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REDEVELOPMENT AUTHORITY CITY PHILADELPHIA v. LOUISE R. PELULLO (12/18/79)

decided: December 18, 1979.

THE REDEVELOPMENT AUTHORITY OF THE CITY OF PHILADELPHIA, APPELLANT
v.
LOUISE R. PELULLO, APPELLEE



Appeal from the Order of the Court of Common Pleas of Philadelphia County, in case of Louise R. Pelullo v. The Redevelopment Authority of the City of Philadelphia, No. 2521 August Term, 1972.

COUNSEL

Paul N. Sandler, with him, Leon Katz and Peter Galante, for Appellant.

Steven Waxman, with him, Bolger and Picker, for respondent.

Judges Wilkinson, Jr., DiSalle and MacPhail, sitting as a panel of three. Opinion by Judge DiSalle.

Author: Disalle

[ 48 Pa. Commw. Page 69]

The Redevelopment Authority of the City of Philadelphia (Condemnor) appeals from a decision of the Court of Common Pleas of Philadelphia County granting a new trial to Louise R. Pelullo (Condemnee). In this condemnation proceeding, we are asked to determine whether the lower court abused its discretion in concluding that the jury's verdict was inadequate.

On August 22, 1972, property on which Condemnee conducted two businesses was condemned. Subsequent to a hearing, a Board of View (Board) awarded Condemnee $65,000.00 compensation for the taking of her real property.*fn1 The Condemnor appealed to the court of common pleas. During the trial, Condemnor offered to settle the real property claim for $55,000.00. Condemnee refused. At trial, Condemnee's expert witness fixed the fair market value of the real property at $97,000.00. The Condemnor's two experts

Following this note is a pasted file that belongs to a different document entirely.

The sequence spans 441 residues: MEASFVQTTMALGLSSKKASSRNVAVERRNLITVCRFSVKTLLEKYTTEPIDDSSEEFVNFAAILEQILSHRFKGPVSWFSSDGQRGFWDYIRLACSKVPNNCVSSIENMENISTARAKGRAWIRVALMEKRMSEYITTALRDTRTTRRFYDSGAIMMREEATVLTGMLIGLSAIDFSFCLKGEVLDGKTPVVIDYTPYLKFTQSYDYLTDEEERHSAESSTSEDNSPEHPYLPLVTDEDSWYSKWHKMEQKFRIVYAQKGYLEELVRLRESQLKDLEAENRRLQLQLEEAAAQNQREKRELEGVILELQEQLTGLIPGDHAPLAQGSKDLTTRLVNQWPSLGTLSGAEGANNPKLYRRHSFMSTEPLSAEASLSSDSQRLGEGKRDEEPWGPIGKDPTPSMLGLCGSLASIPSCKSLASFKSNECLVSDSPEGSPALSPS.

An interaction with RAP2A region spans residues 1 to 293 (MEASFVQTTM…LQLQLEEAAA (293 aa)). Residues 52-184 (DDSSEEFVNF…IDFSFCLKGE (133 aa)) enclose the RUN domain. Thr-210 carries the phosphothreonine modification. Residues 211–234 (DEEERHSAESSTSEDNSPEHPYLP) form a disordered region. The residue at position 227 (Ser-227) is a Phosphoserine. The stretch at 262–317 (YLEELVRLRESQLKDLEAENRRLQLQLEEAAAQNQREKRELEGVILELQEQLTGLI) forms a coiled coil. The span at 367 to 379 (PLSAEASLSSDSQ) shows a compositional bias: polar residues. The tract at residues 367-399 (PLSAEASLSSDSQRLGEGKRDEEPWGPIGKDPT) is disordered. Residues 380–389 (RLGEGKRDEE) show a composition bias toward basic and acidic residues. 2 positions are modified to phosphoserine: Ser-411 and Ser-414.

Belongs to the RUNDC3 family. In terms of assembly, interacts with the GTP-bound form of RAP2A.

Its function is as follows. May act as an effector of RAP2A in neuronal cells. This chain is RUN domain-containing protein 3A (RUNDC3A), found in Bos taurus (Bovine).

[ 48 Pa. Commw. Page 70]

    fixed the fair market value at $38,000.00 and $31,500.00. Both experts relied partially on comparable sales of property made prior to the date of the condemnation at issue.*fn2

At trial, Condemnee also sought an award of $10,000.00 damages for business dislocation pursuant to Section 601-A(b)(3) of the Eminent Domain Code (Code), Act of June 22, 1964, Special Sess., P.L. 84, as amended, added by the Act of December 29, 1971, P.L. 640, 26 P.S. § 1-601A(b)(3).*fn3 Most of the evidence tendered in support of this claim related to whether or not Condemnee suffered a "substantial loss" of "existing patronage." See Section 601A(b)(3)(i) of the Code, 26 P.S. § 1-601A(b)(3)(i), supra note 3.

Condemnee conducted two businesses on her condemned property, a construction business and a lumber and rug business. Condemnee successfully relocated

[ 48 Pa. Commw. Page 71]

    each business after purchasing two separate buildings approximately one block from the condemned property. Peter Pelullo, Condemnee's husband and co-owner of the businesses, testified that most customers were from the local area and that many were personally informed of the relocation of each business.*fn4 Tax returns submitted into evidence in relation to the construction business revealed that while overall business flagged somewhat during the transition phase (during which business was carried on at the condemned property), sales markedly increased in the first full year of operation at the new location when compared to sales ...


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